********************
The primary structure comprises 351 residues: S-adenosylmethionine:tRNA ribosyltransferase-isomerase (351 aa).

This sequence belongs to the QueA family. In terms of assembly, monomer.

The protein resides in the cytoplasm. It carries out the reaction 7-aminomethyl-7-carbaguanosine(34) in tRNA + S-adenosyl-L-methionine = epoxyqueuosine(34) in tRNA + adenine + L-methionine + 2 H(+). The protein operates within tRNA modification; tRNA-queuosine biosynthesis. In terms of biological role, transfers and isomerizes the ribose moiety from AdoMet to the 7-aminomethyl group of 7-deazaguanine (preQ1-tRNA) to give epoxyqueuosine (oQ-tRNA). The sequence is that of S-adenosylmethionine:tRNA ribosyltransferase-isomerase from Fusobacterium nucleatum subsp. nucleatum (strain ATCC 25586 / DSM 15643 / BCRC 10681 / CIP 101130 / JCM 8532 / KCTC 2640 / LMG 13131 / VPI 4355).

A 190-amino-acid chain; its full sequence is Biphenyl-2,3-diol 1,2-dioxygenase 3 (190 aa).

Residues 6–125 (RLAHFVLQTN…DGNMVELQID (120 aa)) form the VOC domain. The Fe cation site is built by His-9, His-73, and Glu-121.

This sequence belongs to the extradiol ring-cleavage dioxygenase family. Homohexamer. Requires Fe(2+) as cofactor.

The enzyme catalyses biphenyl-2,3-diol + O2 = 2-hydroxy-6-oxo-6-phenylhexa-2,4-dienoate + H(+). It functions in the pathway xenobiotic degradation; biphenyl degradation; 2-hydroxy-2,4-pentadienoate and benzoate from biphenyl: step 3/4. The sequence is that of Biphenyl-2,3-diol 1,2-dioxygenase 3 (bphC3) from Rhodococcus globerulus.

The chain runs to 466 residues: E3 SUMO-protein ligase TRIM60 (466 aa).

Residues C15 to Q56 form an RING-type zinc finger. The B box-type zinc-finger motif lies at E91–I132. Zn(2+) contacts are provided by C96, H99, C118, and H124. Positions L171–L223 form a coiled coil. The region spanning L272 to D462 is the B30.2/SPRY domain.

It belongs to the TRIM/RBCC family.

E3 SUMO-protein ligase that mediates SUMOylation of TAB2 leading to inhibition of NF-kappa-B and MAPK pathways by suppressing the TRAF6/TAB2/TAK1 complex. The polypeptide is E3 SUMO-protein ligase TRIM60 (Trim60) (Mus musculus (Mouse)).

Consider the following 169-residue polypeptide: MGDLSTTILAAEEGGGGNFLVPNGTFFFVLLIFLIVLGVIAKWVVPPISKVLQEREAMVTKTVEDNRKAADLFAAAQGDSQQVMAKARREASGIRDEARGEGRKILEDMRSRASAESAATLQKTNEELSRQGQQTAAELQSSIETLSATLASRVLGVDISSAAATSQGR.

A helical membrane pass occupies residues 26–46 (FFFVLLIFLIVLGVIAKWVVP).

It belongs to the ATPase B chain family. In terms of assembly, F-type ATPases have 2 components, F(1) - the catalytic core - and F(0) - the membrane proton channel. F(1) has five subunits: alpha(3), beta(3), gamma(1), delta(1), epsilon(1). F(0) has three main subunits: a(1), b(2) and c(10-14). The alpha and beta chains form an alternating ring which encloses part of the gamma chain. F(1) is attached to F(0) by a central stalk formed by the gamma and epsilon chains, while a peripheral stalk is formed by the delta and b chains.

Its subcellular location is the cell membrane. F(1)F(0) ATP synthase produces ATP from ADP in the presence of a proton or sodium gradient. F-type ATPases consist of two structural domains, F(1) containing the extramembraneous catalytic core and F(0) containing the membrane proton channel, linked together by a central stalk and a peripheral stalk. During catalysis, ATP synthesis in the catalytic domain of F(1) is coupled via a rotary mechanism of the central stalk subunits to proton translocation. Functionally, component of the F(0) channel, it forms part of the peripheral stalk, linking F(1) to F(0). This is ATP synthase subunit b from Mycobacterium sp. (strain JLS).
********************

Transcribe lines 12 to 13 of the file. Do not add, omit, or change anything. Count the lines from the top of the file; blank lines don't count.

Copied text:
Consider the following 169-residue polypeptide: MGDLSTTILAAEEGGGGNFLVPNGTFFFVLLIFLIVLGVIAKWVVPPISKVLQEREAMVTKTVEDNRKAADLFAAAQGDSQQVMAKARREASGIRDEARGEGRKILEDMRSRASAESAATLQKTNEELSRQGQQTAAELQSSIETLSATLASRVLGVDISSAAATSQGR.

A helical membrane pass occupies residues 26–46 (FFFVLLIFLIVLGVIAKWVVP).